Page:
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Gorgeous cut flowers at Cherry Creek Fresh Market. (Photo courtesy of Colorado Fresh Markets)

Which Farmers’ Market is Right for You?

This spring, the only thing standing between you and fresh, Colorado-grown produce is choosing where to get it.

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After a blustery winter, area farmers’ markets are finally opening the pearly gates to their organic heavens. But which one is best for you? Here are the fresh market options located around Denver, whether you’re looking to make a pit-stop for locally-grown nosh or turn a morning market outing into a whole-day treat.

If you want to… try out trendy products (hello: oat milk) at an OG market
Go To: Boulder Farmers’ Market

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This tried-and-true non-profit bazaar has been a Front Range mainstay for decades, but that doesn’t mean its offerings are stuck in the past—in fact, the market is constantly adding new, ahead-of-the-curve vendors. If you’re aboard the oat milk trend train, your agenda must include a visit to Toats Oats’ booth to sip some locally-made oat milk and nibble on sustainably-made cookies made from leftover oat pulp. Also new this year is Papusas Familias, an authentic El Salvadoran restaurant which serves up vegan, vegetarian, and meat-stuffed papusas. (If you can’t get out of bed on Sundays to make the market—or want to avoid crowds—try the more laid-back Wednesday night market. There’s still live music and a swath of fresh offerings, plus a beer garden if you’re getting a 5-o-clock-somewhere hankering.) 13th St. between Canyon and Arapahoe, Boulder; Saturdays, 8 a.m. to 2 p.m.; Wednesdays, 4-8 p.m. Started May 1

If you want to… do your weekly grocery shopping all in one go
Go To: Cherry Creek Fresh Market

You’ll be able to cross practically every item off your grocery list at the biggest market in Denver. Izzio Bakery is there for your sourdough bread needs, and with a jar of cranberry-jalapeño jam from Brad B Jammin and some European cheese from La Montagne des Saveurs, your sandwich requirements are met. For fruit, buy an armful of ripe peaches and plums from Ela Family Farms. You’ll even be able to pick up rations for your four-legged-friend from Milk Pet Foods. Come with an empty stomach: Samples are plentiful and the food trucks are some of the best in Colorado. 1st Ave. and University Blvd.; Saturdays, 8 a.m. to 1 p.m. Started May 4

If you want to… quell midday munchies while wandering around LoDo
Go To: Union Station Farmers’ Market

Set on the plaza outside Union Station, this growers-only oasis brings countryside produce to the heart of downtown. Cottage Foods Act baker David Kaminer of Raleigh Street Bakery is always there, selling his crusty artisan loaves, and PB Love’s small-batch peanut butter is the perfect spread for a thick slice. Other mouth-watering Colorado-made picks include Acres at Warren Tech’s greens and gorgeous veggies and Mercantile Dining & Provisions’ pastries. That plus weekly chef demos at 10 a.m. should quiet lunch-time hunger pangs—and help you explore downtown for a few more hours. BONUS: On opening day, the first 100 mothers to make a purchase at the market will receive a potted succulent from Fresh Herb Co. Swing by the orange info booth at the market’s entrance to pick up your plant and feel the love. 1701 Wynkoop St.; Saturdays, 9 a.m. to 2 p.m. Starts May 11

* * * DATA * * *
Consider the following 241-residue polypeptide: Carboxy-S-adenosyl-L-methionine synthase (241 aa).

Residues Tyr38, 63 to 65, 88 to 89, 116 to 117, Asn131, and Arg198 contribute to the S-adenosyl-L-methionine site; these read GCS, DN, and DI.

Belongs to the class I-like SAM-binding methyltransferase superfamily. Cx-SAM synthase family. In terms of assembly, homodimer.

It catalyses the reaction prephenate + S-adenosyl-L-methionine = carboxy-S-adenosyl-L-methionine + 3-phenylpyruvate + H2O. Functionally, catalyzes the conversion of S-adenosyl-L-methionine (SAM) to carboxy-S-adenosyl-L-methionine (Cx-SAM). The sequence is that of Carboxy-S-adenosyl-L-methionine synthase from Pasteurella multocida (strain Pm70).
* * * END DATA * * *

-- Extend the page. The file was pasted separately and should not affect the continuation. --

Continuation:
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If you want to… make a whole day out of your morning market trip
Go To: Old South Pearl Street Farmers’ Market

Market day never has to end when you go to this centrally-located, beloved iteration. Aside from market staples like bountiful produce stands and food trucks, you can stroll and peruse the shops lining the historic Old South Pearl Street, like Second Star to the Right bookstore and Common Threads boutique. If you didn’t fill up on Sweet Jayne’s caramel honey nut bars, grab a table at one of the many restaurants along the row, including Uno Mas Taqueria and Kaos Pizzeria. 1400 and 1500 blocks of South Pearl St.; Sundays, 9 a.m. to 1 p.m. Starts May 19

If you want to… sip mimosas and browse bunches of kale with your besties 
Go to: Highlands Square Farmers’ Market

Skip Sunday morning brunch and sip cool drinks while shopping for top-grade local produce instead. Craft beers, wines, and mimosas will flow freely under the shade of El Camino Community Tavern’s tent this year. This market has also spearheaded an effort to include more small farms with seven additions, including Wheat Ridge-based Ikigai Farms and Lake Hollow Homestead. Keep your eyes peeled for Moringa Infusions’ puckery apple-cider-based juices and Prohibited Provisions’ experimental garlic mixes, in flavors like cilantro-jalapeño and vindaloo curry. 32nd St. and Lowell St.; Sundays, 9 a.m. to 1 p.m. Starts June 2

If you want to… broaden your horizons at the new market on the block
Go To: RiNo Fresh Market

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This brand-new RiNo market, located in the recently-opened Boxyard Park at Blake St. and Broadway, will give veteran market-hoppers a new spot to add to their rotation. Expect a robust line up of vendors, including Bjorn Honey with its sweet wares and Noble Hog, which will sell artisan cured meats (think: pesto & brie chicken sausage and black truffle & cognac bacon). Don’t hesitate to bring the kids either; Boxyard Park is a colorful urban park with space for hyper little ones to roam. 2502 N. Broadway; Saturdays, 9 a.m. to 1 p.m. Starts June 15

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